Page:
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nfurlong
2nd August 2006, 01:16 AM
If I'm going to resize my existing Windows partitions to make room for Linux in dual-boot mode, do I need to shift the FAT32 partition "upward" so that my Linux /boot partition starts at the beginning of the drive? What else needs to be in a particular place on the drive? If nothing, then can I just add a second drive for Linux and leave the entire Windows (primary) drive alone to make dual-boot work?

Thanks!

Seve
2nd August 2006, 02:50 AM
If nothing, then can I just add a second drive for Linux and leave the entire Windows (primary) drive alone to make dual-boot work?

Thanks!
Hello:
In a word yes, it should work fine.
Seve

nfurlong
2nd August 2006, 10:53 PM
If I made a /windows partition, which can be seen by both Linux and Windows, do I make it Fat32 or ext3?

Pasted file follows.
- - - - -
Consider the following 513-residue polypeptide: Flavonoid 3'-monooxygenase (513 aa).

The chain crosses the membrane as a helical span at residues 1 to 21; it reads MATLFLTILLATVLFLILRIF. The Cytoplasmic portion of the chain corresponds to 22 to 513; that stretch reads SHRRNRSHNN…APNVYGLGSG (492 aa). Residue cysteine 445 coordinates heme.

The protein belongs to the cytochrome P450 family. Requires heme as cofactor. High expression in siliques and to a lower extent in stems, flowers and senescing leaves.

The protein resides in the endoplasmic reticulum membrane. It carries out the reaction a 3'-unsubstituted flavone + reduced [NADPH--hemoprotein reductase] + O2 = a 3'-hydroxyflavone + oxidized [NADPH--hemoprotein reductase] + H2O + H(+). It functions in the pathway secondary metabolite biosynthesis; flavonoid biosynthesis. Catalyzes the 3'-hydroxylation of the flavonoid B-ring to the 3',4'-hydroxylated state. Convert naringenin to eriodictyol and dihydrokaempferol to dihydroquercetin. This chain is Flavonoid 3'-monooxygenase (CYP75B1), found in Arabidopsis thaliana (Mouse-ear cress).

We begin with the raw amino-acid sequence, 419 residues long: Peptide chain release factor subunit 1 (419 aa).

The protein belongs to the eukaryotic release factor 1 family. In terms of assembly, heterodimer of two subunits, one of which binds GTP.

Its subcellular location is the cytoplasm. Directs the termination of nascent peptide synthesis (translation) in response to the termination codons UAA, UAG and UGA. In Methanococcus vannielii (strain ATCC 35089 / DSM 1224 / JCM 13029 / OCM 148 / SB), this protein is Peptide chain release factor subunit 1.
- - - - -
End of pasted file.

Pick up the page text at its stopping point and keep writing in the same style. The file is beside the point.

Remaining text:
THanks!

r1348
2nd August 2006, 11:00 PM
FAT32 is natively supported by both the systems, there's an ext3 driver for Windows too somewhere, Google for it!

jsdewey
2nd August 2006, 11:37 PM
FAT32 is natively supported by both the systems, there's an ext3 driver for Windows too somewhere, Google for it!

This (http://www.fs-driver.org/index.html) is what he is talking about.

rappermas
3rd August 2006, 01:27 AM
FAT32 is best for sharing data, almost everything supports it. Linux can only read NTFS directly and that's if you install the software for it or recompile the kernel with NTFS support. Writing is still somewhat experiment, so stick with FAT32 and you'll go places!